What is Intermetallic Compounds (IMC)
Intermetallic compounds (IMC) are chemical compounds that form from a chemical reaction between two or more metal elements. In the PCB industry, IMC specifically refers to the compounds formed during the soldering process between the solder alloy and the copper or nickel substrate.
During soldering, the solder paste, which contains pure tin (Sn), interacts with the copper or nickel base through a diffusion reaction in high heat. This interaction leads to the formation of a strong interfacial IMC layer. The composition and properties of the IMC layer can vary depending on the specific metals involved in the soldering process, as well as factors such as temperature and time.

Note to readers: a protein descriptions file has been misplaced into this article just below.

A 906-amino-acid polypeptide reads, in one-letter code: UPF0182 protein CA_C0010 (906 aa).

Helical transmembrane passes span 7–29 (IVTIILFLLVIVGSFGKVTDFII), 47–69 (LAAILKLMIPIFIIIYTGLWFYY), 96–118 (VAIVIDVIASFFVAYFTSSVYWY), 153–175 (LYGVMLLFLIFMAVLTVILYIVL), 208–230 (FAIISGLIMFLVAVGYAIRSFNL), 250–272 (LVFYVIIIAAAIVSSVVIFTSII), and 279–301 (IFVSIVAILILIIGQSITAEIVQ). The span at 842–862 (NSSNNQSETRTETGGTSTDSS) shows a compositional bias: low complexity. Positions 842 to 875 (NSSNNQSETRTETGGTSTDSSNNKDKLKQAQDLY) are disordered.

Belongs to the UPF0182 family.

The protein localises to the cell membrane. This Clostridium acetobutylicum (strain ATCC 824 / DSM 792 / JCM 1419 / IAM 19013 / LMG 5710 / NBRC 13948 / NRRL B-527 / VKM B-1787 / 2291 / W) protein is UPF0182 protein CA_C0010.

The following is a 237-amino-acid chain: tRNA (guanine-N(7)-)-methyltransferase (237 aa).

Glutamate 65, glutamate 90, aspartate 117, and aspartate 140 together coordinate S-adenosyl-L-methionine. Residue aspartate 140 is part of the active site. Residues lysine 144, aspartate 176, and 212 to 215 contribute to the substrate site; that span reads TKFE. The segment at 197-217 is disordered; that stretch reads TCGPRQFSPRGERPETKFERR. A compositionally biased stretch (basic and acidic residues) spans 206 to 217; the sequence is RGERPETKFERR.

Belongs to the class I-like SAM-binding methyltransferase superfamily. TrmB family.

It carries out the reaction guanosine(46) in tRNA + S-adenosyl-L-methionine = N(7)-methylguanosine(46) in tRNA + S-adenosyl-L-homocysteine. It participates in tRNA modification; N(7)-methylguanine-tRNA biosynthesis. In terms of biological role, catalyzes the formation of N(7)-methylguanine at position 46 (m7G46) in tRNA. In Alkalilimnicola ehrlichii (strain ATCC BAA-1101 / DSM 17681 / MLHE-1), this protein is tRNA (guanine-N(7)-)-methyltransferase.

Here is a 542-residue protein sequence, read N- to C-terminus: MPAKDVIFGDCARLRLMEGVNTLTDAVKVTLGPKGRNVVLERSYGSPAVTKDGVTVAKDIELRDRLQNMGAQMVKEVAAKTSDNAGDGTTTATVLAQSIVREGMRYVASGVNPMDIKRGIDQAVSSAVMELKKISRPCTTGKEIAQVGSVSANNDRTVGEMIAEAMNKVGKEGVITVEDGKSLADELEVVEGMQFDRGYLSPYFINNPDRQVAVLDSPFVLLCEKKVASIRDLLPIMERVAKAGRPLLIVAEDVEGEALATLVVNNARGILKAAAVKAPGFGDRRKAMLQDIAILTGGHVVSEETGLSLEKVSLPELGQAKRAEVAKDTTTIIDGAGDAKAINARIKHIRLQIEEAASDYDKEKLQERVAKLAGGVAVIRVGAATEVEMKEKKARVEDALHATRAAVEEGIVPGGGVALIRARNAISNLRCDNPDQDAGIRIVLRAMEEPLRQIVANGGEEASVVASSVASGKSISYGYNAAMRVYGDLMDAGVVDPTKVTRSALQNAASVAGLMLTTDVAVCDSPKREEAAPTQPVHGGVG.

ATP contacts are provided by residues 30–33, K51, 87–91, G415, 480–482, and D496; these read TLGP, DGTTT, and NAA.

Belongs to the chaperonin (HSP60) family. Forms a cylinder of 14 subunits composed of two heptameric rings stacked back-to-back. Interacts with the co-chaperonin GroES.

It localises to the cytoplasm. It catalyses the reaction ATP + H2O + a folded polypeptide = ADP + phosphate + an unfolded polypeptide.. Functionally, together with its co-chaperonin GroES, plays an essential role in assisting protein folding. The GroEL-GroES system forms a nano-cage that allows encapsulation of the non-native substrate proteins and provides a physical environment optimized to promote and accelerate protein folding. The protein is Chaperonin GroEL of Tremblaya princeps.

The thickness of the IMC layer is an important consideration in soldering. An excessively thick IMC layer can become brittle and reduce soldering strength, while a too-thin layer can result in poor adhesion and weak solder joints. The even distribution of the IMC layer at the interface is crucial for optimal soldering strength.